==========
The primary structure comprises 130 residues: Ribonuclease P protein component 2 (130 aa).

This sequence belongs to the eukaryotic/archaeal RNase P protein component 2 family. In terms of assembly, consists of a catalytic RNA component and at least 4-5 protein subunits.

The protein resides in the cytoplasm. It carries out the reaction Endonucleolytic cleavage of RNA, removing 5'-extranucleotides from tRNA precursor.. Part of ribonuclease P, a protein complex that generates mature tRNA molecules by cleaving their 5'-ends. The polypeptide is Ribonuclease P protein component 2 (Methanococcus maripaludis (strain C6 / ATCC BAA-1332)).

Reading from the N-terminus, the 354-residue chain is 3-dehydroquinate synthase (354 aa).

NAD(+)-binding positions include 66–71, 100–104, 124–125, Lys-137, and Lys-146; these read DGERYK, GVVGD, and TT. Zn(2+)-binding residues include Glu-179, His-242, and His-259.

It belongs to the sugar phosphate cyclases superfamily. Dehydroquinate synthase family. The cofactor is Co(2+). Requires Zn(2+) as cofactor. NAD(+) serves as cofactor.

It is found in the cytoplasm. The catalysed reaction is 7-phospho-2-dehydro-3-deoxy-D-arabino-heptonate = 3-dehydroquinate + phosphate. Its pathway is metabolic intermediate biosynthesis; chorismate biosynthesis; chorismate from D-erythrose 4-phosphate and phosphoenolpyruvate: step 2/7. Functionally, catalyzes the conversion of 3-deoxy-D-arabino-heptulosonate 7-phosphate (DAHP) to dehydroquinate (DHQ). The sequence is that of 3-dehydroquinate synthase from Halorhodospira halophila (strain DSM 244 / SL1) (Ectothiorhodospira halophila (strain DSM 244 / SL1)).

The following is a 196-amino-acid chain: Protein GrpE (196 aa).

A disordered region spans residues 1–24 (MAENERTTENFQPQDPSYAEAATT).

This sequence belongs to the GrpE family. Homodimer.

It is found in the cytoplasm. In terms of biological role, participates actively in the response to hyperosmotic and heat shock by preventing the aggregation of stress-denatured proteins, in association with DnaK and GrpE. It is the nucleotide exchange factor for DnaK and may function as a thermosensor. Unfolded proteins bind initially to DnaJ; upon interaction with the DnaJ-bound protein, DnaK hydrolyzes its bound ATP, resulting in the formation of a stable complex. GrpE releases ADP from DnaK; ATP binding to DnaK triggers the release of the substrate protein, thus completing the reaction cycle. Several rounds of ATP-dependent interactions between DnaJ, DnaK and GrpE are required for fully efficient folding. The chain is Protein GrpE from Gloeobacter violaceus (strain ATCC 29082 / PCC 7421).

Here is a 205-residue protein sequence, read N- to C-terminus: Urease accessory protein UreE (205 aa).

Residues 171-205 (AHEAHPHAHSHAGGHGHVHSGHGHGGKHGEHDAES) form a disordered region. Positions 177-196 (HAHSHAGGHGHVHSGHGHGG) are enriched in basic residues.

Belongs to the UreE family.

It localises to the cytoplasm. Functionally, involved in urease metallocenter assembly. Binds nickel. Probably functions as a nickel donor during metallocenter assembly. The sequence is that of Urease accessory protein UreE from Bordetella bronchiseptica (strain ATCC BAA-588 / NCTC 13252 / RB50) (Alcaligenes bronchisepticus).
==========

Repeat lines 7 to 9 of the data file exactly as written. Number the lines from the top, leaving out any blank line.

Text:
It is found in the cytoplasm. The catalysed reaction is 7-phospho-2-dehydro-3-deoxy-D-arabino-heptonate = 3-dehydroquinate + phosphate. Its pathway is metabolic intermediate biosynthesis; chorismate biosynthesis; chorismate from D-erythrose 4-phosphate and phosphoenolpyruvate: step 2/7. Functionally, catalyzes the conversion of 3-deoxy-D-arabino-heptulosonate 7-phosphate (DAHP) to dehydroquinate (DHQ). The sequence is that of 3-dehydroquinate synthase from Halorhodospira halophila (strain DSM 244 / SL1) (Ectothiorhodospira halophila (strain DSM 244 / SL1)).

The following is a 196-amino-acid chain: Protein GrpE (196 aa).

A disordered region spans residues 1–24 (MAENERTTENFQPQDPSYAEAATT).